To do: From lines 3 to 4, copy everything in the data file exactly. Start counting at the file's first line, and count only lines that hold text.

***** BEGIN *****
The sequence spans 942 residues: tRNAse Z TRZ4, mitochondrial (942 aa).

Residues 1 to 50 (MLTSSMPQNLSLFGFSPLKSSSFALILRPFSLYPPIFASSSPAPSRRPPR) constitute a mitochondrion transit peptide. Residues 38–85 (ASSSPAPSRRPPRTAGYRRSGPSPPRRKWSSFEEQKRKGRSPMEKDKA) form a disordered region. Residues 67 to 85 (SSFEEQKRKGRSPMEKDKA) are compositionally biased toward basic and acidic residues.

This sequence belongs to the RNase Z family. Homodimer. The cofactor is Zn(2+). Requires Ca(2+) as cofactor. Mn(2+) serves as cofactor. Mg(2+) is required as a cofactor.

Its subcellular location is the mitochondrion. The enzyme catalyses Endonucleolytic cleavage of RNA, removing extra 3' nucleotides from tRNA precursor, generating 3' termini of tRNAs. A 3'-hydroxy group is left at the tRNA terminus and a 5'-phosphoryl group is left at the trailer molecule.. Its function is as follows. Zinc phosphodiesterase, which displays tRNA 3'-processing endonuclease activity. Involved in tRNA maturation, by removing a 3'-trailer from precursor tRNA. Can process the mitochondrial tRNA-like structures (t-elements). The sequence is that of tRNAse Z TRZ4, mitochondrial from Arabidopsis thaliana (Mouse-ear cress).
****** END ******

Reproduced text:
This sequence belongs to the RNase Z family. Homodimer. The cofactor is Zn(2+). Requires Ca(2+) as cofactor. Mn(2+) serves as cofactor. Mg(2+) is required as a cofactor.

Its subcellular location is the mitochondrion. The enzyme catalyses Endonucleolytic cleavage of RNA, removing extra 3' nucleotides from tRNA precursor, generating 3' termini of tRNAs. A 3'-hydroxy group is left at the tRNA terminus and a 5'-phosphoryl group is left at the trailer molecule.. Its function is as follows. Zinc phosphodiesterase, which displays tRNA 3'-processing endonuclease activity. Involved in tRNA maturation, by removing a 3'-trailer from precursor tRNA. Can process the mitochondrial tRNA-like structures (t-elements). The sequence is that of tRNAse Z TRZ4, mitochondrial from Arabidopsis thaliana (Mouse-ear cress).